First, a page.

Fueling the Athlete
Athletics are becoming increasingly competitive, and more and more emphasis is being placed on performance. To reach your highest potential, all of your body systems must be perfectly tuned. Nothing is more important to your well-being and ability to perform than good nutrition. Without the right foods, even physical conditioning and expert coaching aren't enough to push you to your best.
The energy used for muscular activity is provided mainly by the carbohydrates and fats in our diet. Proteins, though important staples, are not an energy source. They serve as the building blocks for growth & repair of cells. Carbohydrates are the most efficient fuel for your body during strenuous exercise. They are broken down & stored in the muscles & liver as Glycogen.
The glycogen stores you have available right before an event are the result of how you've eaten and exercised for the past several days. Once glycogen stores are exhausted, it takes at least 2 days to fully restore them. So don't look to the pregame meal to provide the bulk of your energy for the game, start preparing at least two days before, or better yet, make healthy choices every day! Here are some tips to help keep glycogen reserves up:
- Start each day with a good breakfast. Cold cereal, milk, toast, fruit (or juice) makes an easy meal providing plenty of starch.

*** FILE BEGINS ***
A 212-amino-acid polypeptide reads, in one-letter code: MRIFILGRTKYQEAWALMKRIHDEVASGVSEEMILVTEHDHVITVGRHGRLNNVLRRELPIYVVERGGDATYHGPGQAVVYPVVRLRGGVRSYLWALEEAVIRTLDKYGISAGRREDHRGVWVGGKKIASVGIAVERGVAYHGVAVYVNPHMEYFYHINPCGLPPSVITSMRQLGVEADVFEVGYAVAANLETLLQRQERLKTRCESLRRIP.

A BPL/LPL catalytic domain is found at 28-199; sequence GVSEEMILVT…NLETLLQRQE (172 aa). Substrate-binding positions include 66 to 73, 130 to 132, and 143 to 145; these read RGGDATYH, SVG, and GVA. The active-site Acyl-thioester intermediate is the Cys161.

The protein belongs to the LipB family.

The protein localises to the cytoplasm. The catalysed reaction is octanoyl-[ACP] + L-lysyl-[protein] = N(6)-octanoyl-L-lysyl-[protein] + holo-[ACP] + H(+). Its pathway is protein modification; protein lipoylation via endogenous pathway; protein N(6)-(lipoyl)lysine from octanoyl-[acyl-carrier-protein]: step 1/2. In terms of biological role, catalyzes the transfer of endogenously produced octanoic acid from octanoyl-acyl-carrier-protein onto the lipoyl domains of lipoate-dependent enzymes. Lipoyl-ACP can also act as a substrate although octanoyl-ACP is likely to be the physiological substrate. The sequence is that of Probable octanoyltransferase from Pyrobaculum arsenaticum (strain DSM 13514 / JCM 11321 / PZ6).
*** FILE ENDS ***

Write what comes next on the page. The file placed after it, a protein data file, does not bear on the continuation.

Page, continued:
- Select meals that contain foods from all 5 food groups. Our bodies use nutrients more efficiently when they are consumed together.
- Use snacks as another opportunity to power up with quality carbohydrates - But remember to make HEALTHY choices!
- Give carbohydrates extra emphasis at least 2 days before the game.
- Drink plenty of fluids, even at mealtimes, to prevent dehydration.
Your Pre-Game Meal:
What you eat the day of the event can affect your level of performance greatly. Here are some guidelines to help you along:
- Allow enough time for proper digestion. Eat the pregame meal at least 3 hours before the event.
- Choose a meal that's high in starch like whole grain breads, cereals, & pasta. Starch is easy to digest and helps steady the levels of blood sugar.
- Consume only moderate amounts of protein, such as lean meat, chicken, & eggs. Protein foods take longer to digest than starch. A high-protein meal could lead to increased urine production, which can add to dehydration.
- Limit fats and oils as in fried foods. They take too long to digest.
- Restrict sugary foods. Sweets can cause rapid energy swings in blood sugar levels and result in less energy.
- Avoid foods and drinks that contain caffeine. Caffeine stimulates the body to increase urine output, which can contribute to dehydration problems and cramping.
- Watch out for foods that produce gas. Be aware of the foods that cause you problems and avoid them before an event. (some raw veggies, fruits or beans)
Tracee Sidell C.N.C., C.S.N.C. Certified Sports Nutrition Counselor